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Money Battle In Oregon Food Labeling Measure Mirrors Washington

File photo of signs marking a field of genetically modified corn
Lindsay Eyink
/
File photo of signs marking a field of genetically modified corn

Oregon's Measure 92 appears to be the most expensive ballot measure campaign in the state's history.

File photo of signs marking a field of genetically modified corn
Credit Lindsay Eyink
/
File photo of signs marking a field of genetically modified corn

The big-money battle is over whether to require food manufacturers and retailers to label genetically engineered foods. A similar initiative also set spending records in Washington state last year.

The group that supports the genetic engineering food labeling measure has raised more than $5 million so far. The group opposed to it has raked in about $11 million. More than two weeks remain before Election Day so those numbers will likely grow even higher.

Total spending in last year's Initiative 522 in Washington topped $22 million. It's not clear whether the Oregon measure will ultimately match that, but it appears the fundraising on Measure 92 has already exceeded the state's previous record-setting ballot measure campaign. That was a 2007 fight over a cigarette tax increase to fund children's health care. It failed.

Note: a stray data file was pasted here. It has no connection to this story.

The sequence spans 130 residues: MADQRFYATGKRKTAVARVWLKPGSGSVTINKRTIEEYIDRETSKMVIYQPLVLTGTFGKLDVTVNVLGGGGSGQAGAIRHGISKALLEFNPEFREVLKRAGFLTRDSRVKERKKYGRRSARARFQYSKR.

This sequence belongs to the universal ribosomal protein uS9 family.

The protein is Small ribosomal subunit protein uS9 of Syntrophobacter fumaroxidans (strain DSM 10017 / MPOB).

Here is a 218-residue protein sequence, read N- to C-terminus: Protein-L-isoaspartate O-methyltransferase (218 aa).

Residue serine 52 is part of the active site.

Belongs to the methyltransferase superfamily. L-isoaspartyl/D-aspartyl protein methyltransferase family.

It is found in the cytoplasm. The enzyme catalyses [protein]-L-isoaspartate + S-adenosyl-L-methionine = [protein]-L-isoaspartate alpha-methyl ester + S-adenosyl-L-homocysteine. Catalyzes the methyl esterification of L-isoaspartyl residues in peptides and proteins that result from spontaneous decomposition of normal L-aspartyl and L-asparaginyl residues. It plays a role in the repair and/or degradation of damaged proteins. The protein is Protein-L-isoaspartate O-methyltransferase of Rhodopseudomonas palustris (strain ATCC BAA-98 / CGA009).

The sources of the big money for and against Oregon's food labeling measure mirrors that of Washington's failed initiative. Food manufacturers and agri-business groups are against it. Consumer groups and organic food distributors are for it.

Copyright 2014 Northwest News Network

Chris Lehman covers the Oregon state capitol for JPR as part of the Northwest News Network, a group of 12 Northwest public radio organizations which collaborate on regional news coverage. Chris graduated from Temple University with a journalism degree in 1997. He began his career producing arts features for Red River Public Radio in Shreveport, Louisiana and has been a reporter/announcer for NPR station WNIJ in DeKalb, Illinois. Chris has also reported from overseas, filing stories from Iraq, Burkina Faso, El Salvador, Northern Ireland, Zimbabwe and Uganda.
Chris Lehman
Chris Lehman graduated from Temple University with a journalism degree in 1997. He landed his first job less than a month later, producing arts stories for Red River Public Radio in Shreveport, Louisiana. Three years later he headed north to DeKalb, Illinois, where he worked as a reporter and announcer for NPR–affiliate WNIJ–FM. In 2006 he headed west to become the Salem Correspondent for the Northwest News Network.